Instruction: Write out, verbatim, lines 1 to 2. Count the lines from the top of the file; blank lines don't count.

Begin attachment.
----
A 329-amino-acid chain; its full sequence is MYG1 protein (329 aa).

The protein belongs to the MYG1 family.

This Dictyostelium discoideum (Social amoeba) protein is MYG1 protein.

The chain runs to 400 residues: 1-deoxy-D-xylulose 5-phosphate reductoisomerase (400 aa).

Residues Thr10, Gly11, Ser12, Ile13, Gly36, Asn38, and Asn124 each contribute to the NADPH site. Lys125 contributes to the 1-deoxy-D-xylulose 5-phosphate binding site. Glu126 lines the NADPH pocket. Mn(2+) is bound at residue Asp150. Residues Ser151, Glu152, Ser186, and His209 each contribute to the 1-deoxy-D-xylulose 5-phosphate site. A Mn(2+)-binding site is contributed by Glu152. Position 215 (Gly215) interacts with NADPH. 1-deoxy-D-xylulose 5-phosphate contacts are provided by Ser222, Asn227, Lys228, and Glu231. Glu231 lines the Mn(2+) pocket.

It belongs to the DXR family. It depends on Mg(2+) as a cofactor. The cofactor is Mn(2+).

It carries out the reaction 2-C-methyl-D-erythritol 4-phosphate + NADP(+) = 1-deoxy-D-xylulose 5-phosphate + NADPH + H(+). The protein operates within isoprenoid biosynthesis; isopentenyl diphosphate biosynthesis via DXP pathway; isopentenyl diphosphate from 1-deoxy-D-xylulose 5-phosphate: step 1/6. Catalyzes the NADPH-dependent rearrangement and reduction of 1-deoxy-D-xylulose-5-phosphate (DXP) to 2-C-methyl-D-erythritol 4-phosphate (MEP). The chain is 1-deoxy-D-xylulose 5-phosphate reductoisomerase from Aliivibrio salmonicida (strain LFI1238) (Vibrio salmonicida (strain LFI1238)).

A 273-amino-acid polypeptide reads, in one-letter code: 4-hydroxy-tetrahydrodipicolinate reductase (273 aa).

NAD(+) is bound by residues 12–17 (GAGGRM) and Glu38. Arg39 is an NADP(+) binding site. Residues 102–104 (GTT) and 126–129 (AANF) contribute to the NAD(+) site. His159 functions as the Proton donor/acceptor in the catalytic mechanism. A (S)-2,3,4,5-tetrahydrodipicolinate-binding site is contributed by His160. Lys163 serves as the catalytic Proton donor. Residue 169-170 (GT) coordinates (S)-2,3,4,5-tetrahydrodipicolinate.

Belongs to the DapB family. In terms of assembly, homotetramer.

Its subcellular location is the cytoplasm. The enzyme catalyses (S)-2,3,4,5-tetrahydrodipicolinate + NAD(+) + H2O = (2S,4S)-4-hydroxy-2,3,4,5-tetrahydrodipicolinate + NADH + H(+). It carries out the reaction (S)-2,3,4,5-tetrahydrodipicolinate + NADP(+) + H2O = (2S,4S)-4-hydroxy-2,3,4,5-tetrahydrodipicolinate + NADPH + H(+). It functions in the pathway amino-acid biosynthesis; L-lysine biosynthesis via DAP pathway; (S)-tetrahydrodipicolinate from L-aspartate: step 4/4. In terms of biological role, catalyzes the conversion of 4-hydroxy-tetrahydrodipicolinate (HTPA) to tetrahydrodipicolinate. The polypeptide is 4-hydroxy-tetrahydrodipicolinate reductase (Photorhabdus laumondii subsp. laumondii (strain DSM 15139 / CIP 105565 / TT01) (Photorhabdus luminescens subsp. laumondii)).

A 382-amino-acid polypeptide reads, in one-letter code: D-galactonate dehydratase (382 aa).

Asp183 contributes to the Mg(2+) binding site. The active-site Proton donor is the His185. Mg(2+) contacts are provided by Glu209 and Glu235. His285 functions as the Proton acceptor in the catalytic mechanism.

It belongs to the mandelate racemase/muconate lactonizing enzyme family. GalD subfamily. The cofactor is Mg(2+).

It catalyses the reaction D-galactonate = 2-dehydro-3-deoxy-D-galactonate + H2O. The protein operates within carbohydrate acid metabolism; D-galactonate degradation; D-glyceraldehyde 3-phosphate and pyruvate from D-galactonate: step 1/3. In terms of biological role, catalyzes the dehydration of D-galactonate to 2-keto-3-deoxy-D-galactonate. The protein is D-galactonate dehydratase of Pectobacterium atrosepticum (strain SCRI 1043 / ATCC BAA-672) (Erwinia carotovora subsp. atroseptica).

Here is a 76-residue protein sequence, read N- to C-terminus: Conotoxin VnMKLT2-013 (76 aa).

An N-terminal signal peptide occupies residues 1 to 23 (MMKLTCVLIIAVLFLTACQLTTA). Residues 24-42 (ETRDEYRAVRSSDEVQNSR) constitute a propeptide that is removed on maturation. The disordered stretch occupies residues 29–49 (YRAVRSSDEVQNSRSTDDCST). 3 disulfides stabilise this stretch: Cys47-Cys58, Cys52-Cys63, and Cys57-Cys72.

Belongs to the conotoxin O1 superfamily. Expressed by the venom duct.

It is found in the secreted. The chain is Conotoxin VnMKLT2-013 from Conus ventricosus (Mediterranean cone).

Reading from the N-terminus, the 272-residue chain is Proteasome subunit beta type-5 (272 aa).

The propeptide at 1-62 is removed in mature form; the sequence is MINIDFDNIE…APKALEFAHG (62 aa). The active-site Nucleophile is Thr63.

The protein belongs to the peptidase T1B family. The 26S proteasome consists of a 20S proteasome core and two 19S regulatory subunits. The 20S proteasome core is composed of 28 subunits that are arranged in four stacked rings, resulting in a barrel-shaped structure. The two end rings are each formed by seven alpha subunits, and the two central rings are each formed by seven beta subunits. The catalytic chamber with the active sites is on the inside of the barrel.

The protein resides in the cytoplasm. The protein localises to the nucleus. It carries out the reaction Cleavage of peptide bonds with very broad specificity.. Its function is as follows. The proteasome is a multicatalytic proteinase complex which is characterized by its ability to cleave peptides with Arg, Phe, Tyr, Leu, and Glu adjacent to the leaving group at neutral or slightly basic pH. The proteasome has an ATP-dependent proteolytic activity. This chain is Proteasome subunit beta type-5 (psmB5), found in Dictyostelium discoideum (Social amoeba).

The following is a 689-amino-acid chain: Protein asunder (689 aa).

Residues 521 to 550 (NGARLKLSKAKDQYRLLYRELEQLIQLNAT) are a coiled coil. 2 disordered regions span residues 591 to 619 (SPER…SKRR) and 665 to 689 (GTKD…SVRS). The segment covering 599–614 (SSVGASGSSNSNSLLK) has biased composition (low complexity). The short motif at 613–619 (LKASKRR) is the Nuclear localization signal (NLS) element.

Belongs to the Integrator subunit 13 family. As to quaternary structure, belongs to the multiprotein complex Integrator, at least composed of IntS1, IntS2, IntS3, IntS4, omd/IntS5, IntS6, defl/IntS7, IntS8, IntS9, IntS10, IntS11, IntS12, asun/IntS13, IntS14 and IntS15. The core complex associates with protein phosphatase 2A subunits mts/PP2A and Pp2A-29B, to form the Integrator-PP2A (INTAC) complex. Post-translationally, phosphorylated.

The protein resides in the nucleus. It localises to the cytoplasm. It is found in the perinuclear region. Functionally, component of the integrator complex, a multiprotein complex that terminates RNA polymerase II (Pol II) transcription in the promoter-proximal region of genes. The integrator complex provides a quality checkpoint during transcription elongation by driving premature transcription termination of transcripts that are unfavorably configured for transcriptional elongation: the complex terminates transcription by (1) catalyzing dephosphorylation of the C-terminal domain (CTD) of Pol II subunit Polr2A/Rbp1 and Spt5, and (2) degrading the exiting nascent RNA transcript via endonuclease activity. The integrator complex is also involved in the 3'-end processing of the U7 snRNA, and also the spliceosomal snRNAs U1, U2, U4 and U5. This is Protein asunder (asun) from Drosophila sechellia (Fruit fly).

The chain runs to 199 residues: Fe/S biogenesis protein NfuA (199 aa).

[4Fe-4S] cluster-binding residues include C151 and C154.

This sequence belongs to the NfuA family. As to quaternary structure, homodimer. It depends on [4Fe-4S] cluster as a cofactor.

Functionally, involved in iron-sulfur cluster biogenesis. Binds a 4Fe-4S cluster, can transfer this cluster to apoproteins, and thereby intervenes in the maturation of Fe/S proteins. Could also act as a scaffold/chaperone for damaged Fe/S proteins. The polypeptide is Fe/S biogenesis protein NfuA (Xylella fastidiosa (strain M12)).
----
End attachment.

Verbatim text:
A 329-amino-acid chain; its full sequence is MYG1 protein (329 aa).

The protein belongs to the MYG1 family.